Marriage is such a trust fall. An eyes-closed, over-the-cliff leap into the unknown. You’re offering your heart, your body, your whole soul to someone else. You’re placing everything you are in someone else’s hands, with absolutely no guarantee that they will take care of it.
And they’re doing the same thing with you. Trusting you to care for the heart, body and soul that they have given as a gift to you.
I have a great marriage. Like everyone else, I get resentful; I nag and nitpick and snip and criticize. And yet whenever I look around my world I realize just how amazingly, unfairly good I have it.
I know saying things like that makes people want to hurl. I mean, if you have to go around talking about how good your fill-in-the-blank is, it’s got to be a sign that you’re insecure about it.
And then, too, I often see my marriage through other people’s eyes. Christian and I are well aware that my family thinks he has me firmly under his thumb, and his family thinks I have him firmly under mine.
We figure that means we must have the balance about right.
Yes, we have conflict. Yes, we struggle to understand and empathize with each other. But the very fact that we keep trying, and that we are willing to accept what we can’t ever fully understand about each other, is what makes us strong.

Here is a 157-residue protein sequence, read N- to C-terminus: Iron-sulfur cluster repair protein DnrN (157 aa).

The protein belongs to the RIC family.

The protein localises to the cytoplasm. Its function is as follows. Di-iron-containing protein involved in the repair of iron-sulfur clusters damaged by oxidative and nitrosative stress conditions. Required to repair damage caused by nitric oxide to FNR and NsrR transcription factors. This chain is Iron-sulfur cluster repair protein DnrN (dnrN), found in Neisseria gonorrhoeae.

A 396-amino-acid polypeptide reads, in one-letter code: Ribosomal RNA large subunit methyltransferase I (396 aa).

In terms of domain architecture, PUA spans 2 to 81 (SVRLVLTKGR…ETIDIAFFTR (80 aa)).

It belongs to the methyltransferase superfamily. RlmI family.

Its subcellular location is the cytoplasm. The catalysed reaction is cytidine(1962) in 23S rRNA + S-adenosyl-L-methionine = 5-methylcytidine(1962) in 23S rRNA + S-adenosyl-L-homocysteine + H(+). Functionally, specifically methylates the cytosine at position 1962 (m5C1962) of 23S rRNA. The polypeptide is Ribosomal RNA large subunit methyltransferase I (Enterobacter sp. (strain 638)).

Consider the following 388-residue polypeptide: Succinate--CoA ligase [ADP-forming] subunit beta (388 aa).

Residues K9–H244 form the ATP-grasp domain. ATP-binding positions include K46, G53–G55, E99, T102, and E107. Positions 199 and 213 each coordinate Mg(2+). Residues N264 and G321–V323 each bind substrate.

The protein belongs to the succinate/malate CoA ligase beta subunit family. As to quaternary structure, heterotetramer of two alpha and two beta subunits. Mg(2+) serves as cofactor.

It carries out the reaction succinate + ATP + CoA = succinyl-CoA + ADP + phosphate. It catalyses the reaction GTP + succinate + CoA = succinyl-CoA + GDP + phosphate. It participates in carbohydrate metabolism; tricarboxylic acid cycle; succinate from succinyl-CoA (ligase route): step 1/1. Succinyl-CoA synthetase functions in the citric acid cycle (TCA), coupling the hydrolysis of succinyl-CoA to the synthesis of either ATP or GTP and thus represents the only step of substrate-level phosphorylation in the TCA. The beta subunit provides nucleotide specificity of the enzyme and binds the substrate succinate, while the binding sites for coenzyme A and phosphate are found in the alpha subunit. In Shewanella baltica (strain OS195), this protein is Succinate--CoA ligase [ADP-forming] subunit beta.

However much I might complain, the fact is that I can trust my husband to be open to me: my hopes, my longings, my preferences, my enjoyment. I can trust him always to have my best interests at heart.
And I, in turn, do the same for him.
But that openness, that willingness to mold his life around me, is a gift. A gift that he could choose at any time to revoke. And if he did, there would not be one thing I could do about it. If, in the course of years and decades still cloaked in shadows, he changes into a different person—if illness or the ravages of age or crushing disappointment turns him bitter and he closes me out–I can’t do anything to fix it.
With marriage, you can only trust that whatever happens in the unknown future, you go there together.
I like that description of marriage – trust fall. You have described a good marriage perfectly. You are blessed. And so am I.